When the Cougars skipped, floated and hopped joyously across the Clink rug into their halftime locker room Saturday night, I think I understood better Washington State coach Mike Leach’s laments that his team doesn’t quite get this winning thing.
The Cougs were behind 23-19, not ahead by 23-19, or ahead by anything. True, no one expected WSU to be within an hour’s F-15 plane ride of the second-ranked Oregon Ducks, but being four down at half is like having the winning ticket at the church raffle — please enjoy that set of coasters from The World’s Largest Open Pit Mine in Butte.
The three-time Pac-12 champion Ducks are resourceful, relentless and remorseless. Nothing about the first half altered what was merely a matter of time. The final score of 51-26 was pretty much what the bookies had in mind. In fact, it was what Oregon coach Chip Kelly had in mind.
“I think we understood that they probably gave us their best shot,” he said dryly of the Cougs’ first half. “We focused on finishing the game.”
There you have it — the difference between Oregon and Washington State (and a lot of other teams) is the knowing the front end of the fight from the back end. The Ducks know they’re Chuck Norris, and that bad guys will break a chair over his head once in a while, but they will still end up through the fourth-floor window and atop a car roof.
The fact that the Ducks weren’t quite as efficient as they were a year ago encouraged the Cougars a bit, and probably set a few Dawg tails wagging in Montlake in anticipation of Washington’s game Saturday in Eugene. But the University of Nike is a withering football machine that requires opponents to be errorless and fearless to stay even. The Cougars didn’t get it Saturday in Seattle, and the Huskies won’t get it at Autzen Stadium.
Leach knew at halftime his guys didn’t get it.
“We (coaches) told them, ‘Were too excited,'” Leach said. ” This surprise that we made plays . . . we shouldnt be surprised we made plays, and that good things happen to us.”
Leach shifted the cinematic analogy to the movie “Patton,” when the general is asked how his men will do in the pending battle.
“They’ll be fine,” Leached recalled Patton saying. Asked how he knew, Patton said, “Because they’re trained to be.”
Leach said he said the Cougars are being trained, “but we have to get to the mindset where good plays are expected because we do it all week long.”
The Ducks have been operating that way for years now. Based on the evidence Saturday, the message is starting to seep in with the Cougars. As harshly as he has criticized his players in the early season, Leach said the game “was the most complete one we’ve played.
“Even though the results aren’t what Id like, theres a lot of positives as far as personal effort. Best work weve done.”
WSU can be proud of the fact that they put up 410 yards in the air on 64 pass attempts with only one interception, albeit an egregious one –a pick-six of quarterback Connor Halliday for 40 yards by Ducks cornerback Avery Patterson with 7:20 left in the third quarter. That put up UO 37-19, which just a minute earlier had been 30-19 after the Ducks chugged through 18 plays and 76 yards.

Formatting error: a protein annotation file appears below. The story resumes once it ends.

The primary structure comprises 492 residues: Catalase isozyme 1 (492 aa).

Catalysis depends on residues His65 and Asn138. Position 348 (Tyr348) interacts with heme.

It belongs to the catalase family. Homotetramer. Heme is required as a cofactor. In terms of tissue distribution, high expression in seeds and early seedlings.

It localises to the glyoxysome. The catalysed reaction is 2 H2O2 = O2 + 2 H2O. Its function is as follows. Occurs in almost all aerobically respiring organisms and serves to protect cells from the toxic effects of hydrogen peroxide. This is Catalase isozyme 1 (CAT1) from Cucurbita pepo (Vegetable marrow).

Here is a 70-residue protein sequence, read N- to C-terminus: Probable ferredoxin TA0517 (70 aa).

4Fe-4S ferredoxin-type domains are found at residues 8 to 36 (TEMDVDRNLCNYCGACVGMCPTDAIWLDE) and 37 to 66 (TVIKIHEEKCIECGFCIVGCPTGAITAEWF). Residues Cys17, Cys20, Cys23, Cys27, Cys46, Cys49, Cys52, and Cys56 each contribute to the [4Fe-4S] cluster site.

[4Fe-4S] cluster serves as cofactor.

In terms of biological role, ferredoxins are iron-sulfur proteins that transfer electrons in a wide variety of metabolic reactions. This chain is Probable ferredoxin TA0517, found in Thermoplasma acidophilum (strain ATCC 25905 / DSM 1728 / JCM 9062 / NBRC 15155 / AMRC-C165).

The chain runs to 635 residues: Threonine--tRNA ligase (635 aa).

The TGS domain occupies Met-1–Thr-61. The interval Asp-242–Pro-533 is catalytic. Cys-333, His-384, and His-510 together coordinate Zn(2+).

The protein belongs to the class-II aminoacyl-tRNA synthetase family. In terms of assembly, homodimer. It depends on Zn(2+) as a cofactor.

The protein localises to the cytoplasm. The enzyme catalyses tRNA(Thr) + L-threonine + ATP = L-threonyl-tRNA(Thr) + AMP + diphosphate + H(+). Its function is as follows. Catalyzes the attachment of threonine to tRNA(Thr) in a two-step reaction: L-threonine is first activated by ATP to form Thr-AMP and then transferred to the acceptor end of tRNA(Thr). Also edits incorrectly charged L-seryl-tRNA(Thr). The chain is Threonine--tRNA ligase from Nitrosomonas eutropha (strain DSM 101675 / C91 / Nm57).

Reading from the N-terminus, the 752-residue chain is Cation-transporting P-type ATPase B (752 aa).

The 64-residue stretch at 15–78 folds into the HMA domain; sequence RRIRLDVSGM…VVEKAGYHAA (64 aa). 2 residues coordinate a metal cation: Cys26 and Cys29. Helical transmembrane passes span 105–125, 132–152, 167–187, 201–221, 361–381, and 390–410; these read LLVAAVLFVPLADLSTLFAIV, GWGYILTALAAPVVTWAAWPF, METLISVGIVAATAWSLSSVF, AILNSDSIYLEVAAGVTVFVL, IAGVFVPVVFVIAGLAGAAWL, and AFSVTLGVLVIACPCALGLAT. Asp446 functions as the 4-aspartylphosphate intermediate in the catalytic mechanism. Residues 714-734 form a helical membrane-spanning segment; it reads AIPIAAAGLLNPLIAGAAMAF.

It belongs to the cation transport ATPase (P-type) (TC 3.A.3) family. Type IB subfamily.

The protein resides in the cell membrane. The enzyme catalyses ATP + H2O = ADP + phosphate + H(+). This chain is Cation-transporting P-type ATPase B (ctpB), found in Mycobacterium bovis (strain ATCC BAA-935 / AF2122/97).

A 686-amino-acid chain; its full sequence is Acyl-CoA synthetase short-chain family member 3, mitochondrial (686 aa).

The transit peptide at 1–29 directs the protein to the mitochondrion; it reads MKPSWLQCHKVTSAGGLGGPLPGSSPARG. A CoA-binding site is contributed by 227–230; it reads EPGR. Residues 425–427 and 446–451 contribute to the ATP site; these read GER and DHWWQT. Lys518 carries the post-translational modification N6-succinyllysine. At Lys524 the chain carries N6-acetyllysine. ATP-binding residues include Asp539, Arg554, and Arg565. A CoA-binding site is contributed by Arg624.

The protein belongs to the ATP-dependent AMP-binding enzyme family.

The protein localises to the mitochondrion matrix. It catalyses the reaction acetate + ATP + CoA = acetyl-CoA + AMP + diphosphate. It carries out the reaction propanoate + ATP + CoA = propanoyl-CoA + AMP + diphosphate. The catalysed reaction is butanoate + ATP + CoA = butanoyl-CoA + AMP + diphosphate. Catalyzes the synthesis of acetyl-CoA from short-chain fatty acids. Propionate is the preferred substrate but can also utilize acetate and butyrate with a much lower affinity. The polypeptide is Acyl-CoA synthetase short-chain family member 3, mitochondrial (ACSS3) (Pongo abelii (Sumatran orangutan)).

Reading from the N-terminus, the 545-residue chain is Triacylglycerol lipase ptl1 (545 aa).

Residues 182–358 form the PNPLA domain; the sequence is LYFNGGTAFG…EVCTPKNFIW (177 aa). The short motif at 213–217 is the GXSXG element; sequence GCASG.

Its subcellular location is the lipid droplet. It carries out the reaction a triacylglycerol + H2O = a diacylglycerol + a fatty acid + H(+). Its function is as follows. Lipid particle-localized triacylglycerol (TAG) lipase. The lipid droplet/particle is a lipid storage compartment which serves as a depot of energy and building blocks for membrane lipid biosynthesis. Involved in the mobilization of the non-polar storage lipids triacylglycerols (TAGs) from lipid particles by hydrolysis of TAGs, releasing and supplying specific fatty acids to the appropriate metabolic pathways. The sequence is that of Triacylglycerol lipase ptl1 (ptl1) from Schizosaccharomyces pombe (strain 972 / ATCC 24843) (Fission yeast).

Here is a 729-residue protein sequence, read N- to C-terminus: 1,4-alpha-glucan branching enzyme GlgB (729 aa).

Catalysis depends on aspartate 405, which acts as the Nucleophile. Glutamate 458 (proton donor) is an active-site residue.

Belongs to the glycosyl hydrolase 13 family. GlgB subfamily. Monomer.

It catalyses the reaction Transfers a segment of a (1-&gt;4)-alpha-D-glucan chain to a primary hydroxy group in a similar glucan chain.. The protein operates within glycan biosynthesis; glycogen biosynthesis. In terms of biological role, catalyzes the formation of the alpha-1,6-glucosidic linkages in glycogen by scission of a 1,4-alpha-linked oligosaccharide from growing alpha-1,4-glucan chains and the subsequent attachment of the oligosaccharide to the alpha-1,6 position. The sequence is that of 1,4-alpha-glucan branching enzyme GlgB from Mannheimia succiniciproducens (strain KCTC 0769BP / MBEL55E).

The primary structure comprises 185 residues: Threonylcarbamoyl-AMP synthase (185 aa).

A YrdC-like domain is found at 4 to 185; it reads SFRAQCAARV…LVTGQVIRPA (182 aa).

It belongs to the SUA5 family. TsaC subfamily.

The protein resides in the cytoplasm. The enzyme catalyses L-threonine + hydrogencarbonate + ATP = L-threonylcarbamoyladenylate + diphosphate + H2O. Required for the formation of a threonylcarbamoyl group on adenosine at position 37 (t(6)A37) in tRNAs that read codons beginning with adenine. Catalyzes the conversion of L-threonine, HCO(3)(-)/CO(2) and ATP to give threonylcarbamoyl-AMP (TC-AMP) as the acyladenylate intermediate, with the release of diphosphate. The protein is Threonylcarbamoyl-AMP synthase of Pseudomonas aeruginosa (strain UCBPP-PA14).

The 14-point burst smashed the Cougars — the Ducks would run off 28 unanswered before the Cougars beat the spread with a brilliant bullet of a 25-yard pass from backup QB Jeff Tuel to Marquess Wilson in double coverage — and underscored the enormous talent disparity. Oregon has superior athletes and the Cougs have guys, mostly.
One of the guys who is becoming a genuine toughie is Halliday, who absorbed seven sacks and numerous other hits before finally being pulled with 4 1/2 minutes left. As he took his poundings, Halliday was bedeviled by drops from his receivers and whiffs by his blockers, which can’t be tolerated because Oregon’s overwhelming speed makes every offensive mistake expensive.
That was painfully evident in the last WSU possession of the first half. Halliday led them from their own 10-yard line to a first down at the Oregon 17. In the final minute, the Cougs had a shot at going into halftime with the lead.
Instead, three consecutive sacks of Halliday cost WSU 28 yards and forced a punt on fourth-and-Saskatchewan. The quarterback said the right thing — the sacks were on him — but as always, it was a team deal when advantage goes untaken.
I have to be able to go through my reads when I feel pressure,” he said, self-scolding. “For the most part, in the open field they (rushed) three or four. When we got inside the 30, they brought a lot. I missed a couple of hot routes and a couple of reads.
That’s what sophomore QBs do. He also knew the size of the opportunity blown, and was dismayed as Leach by the celebratory mood in the intermission cookies-and-milk break.
“Guys were pretty riled up,” he said. “We have to learn to stay within ourselves or we’ll never be successful.”
After a four-year record of 9-40 under former coach Paul Wulff, the learning curve is steep in the Palouse. But the 60,929 who showed up to the big city saw a team learn another lesson, as they did with the colossal collapse at home a week earlier against Colorado — never assume anything.
That, as Patton said, takes training. A lot of training.